Classic Computer Magazine Archive ATARI CLASSICS Volume 2, Issue 1 / February 1993 / PAGE 7

The Fitting Room
Computer Tryouts: The Saga Continues

Mike Jewison, AC Staff Columnist
Meanwhile, Back at the Ranch...
    Welcome back. When last you visited I had just placed my order for the U1traSpeed+ OS, a replacement operating system for the XL/XE series from Computer Software Services. I figured since I was placing the order anyway, I might as well get some other items at the same time, such as a couple of extra SIO cables. My attitude is that you can never have too many. Why do I mention the lowly SIO cables? Have patience.
    After a wait of less than two weeks my order arrived intact. I can only attribute the short delay and the undamaged state of the package to the fact that Canada Customs must have had a trainee on the job that week; one who had not yet acquired the skills which make Customs agents much reviled by us ordinary folks.
    When I opened the package I was met with a large chunk of epoxy with two rows of pins protruding out one side (the US+ module), as well as a small double-throw toggle switch and a 16-pin chip, both of which were connected to the US+ by several wires. I grabbed the manual and immediately moved to the installation instructions. The instructions and accompanying diagrams were very clear and simple to follow. Fortunately for me, since my "hacker special" 800XL resides in a PC case, I was able to skip those steps which detail how to remove the motherboard from the case and go directly to Step 5. I removed the existing OS chip from the board (I love socketed chips) and plugged in the US+ module. One wire from the module connects to a chip near the cartridge port and the 16-pin chip included with the US+ gets piggybacked to a 16-pin chip on the motherboard. So I fired up the soldering iron and made all the necessary connections. Then I hit a minor glitch.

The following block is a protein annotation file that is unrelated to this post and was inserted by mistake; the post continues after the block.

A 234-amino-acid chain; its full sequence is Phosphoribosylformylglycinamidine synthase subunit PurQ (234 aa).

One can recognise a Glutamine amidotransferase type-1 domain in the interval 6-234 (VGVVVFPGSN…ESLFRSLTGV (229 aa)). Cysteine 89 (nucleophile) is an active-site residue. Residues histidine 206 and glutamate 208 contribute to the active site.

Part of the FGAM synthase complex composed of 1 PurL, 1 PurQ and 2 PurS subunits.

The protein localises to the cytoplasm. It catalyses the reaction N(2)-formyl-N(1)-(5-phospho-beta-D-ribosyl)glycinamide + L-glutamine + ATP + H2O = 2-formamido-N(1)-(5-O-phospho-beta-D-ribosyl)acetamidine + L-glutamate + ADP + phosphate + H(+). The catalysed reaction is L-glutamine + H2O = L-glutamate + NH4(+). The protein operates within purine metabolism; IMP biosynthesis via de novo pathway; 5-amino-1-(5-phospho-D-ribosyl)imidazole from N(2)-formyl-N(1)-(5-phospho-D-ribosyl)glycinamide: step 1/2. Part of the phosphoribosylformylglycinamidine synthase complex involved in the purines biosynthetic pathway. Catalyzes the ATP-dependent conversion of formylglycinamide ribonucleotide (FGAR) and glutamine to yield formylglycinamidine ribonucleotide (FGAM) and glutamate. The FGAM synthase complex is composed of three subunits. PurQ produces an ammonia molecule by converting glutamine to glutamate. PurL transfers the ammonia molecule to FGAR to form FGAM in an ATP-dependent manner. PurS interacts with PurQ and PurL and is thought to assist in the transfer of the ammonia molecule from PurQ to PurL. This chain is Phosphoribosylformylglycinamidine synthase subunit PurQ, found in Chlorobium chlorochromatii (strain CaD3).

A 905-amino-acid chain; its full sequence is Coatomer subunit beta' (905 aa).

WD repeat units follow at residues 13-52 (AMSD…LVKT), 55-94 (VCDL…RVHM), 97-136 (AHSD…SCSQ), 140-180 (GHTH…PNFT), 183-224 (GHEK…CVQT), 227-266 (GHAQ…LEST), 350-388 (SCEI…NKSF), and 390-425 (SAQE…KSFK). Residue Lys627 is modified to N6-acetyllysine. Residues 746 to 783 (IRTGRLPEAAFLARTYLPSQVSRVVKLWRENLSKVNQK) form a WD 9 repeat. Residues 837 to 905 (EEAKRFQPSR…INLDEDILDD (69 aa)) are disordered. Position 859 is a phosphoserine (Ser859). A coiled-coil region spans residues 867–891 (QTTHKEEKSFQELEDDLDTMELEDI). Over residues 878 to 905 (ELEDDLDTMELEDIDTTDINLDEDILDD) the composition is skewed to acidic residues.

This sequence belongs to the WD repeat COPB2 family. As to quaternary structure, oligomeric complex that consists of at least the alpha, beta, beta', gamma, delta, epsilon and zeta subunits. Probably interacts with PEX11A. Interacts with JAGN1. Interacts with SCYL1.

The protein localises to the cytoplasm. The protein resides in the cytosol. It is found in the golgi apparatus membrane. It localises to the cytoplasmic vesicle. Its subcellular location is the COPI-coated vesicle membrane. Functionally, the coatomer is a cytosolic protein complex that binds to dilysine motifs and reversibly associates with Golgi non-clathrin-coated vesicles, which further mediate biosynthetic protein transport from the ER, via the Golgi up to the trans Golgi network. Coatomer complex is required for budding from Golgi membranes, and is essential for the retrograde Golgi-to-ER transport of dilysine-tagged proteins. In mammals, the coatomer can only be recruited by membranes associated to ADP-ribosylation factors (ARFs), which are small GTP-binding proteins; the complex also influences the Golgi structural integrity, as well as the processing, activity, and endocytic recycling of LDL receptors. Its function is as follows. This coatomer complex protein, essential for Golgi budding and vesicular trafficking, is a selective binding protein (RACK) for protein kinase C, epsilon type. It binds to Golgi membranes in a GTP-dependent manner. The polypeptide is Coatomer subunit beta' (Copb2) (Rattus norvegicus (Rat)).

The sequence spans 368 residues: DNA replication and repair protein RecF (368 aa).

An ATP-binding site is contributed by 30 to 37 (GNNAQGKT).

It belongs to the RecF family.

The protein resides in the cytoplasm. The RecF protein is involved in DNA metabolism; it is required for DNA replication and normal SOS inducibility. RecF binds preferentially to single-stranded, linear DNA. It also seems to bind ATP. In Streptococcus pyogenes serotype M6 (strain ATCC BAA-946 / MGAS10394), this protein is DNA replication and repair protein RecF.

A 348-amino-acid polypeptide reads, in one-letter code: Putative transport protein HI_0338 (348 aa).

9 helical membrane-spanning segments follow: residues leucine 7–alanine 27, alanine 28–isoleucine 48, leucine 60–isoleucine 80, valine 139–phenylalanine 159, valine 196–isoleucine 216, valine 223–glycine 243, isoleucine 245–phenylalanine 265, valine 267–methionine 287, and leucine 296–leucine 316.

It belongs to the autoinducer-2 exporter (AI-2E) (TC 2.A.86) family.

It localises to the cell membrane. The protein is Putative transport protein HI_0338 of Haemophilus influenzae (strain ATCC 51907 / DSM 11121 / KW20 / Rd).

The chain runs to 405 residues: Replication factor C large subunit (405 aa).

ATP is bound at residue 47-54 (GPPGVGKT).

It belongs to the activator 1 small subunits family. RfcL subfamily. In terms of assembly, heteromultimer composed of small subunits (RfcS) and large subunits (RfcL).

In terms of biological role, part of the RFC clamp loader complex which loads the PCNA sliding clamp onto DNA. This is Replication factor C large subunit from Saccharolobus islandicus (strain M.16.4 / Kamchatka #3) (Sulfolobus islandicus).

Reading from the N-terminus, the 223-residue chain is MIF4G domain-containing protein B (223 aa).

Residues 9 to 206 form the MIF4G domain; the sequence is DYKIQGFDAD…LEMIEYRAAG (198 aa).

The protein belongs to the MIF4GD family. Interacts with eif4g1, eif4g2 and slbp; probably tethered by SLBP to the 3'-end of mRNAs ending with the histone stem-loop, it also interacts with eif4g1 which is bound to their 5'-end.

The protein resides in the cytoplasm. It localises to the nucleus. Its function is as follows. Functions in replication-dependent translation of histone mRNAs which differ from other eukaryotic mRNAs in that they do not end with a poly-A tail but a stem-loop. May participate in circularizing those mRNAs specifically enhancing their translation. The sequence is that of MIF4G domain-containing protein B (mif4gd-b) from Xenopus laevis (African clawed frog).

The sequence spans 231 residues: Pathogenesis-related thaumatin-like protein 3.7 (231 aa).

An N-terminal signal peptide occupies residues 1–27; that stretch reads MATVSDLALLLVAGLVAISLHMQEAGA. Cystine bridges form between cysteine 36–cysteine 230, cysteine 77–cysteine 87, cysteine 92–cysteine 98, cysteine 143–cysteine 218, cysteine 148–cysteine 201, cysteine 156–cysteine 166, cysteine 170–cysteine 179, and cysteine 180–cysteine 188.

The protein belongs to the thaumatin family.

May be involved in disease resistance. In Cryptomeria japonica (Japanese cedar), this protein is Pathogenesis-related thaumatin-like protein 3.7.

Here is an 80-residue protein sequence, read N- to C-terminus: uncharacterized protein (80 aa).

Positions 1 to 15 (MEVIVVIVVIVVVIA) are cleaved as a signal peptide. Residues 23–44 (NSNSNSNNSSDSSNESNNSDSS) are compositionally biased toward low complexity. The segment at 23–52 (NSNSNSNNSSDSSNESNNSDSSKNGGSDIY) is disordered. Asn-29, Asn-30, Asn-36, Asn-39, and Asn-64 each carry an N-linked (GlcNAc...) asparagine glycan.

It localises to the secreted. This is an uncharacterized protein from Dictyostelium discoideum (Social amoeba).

The 16-pin chip has two wires attached to it which connect to two of the pins on the ANTIC chip. Normally, that would be no problem for me. However, the wires coming off the chip were too short and wouldn't reach all the way to the ANTIC. Seeing no quick and painless way around this, I grabbed a couple of lengths of scrap wire, removed the existing wires from the chip, and soldered two longer pieces (about three inches longer) in their place. The rest of the installation was a snap. I put everything back together, plugged it all in, powered up and put the US+ through its paces.

Testing... Testing...
    Since most of my familiarity with 8-bit machines lies with the original 800, I decided to first check the module in XL-FIX Plus mode. The XL-FIX Plus OS is a 400/800 OS clone; in other words, when this OS is selected your software thinks it's being run on an original 400 or 800. Two software packages I have which don't work with the XL/XE OS are Apple Panic (from Broderbund) and Story Machine (from Spinnaker Software). So I figured a good check of the compatibility of the XL-Fix Plus was to try these programs with it. Both of them worked great. Okay, I hear you saying, "Big deal. I can do the same thing with a translator disk, which I can download from just about anywhere for next to nothing." The advantage of this module over a translator disk is that the translator only works with disk-based software. Since Story Machine comes on a cartridge, it can't be run at all on an XL/XE. Unless you have a US+ module running in XLFIX Plus mode.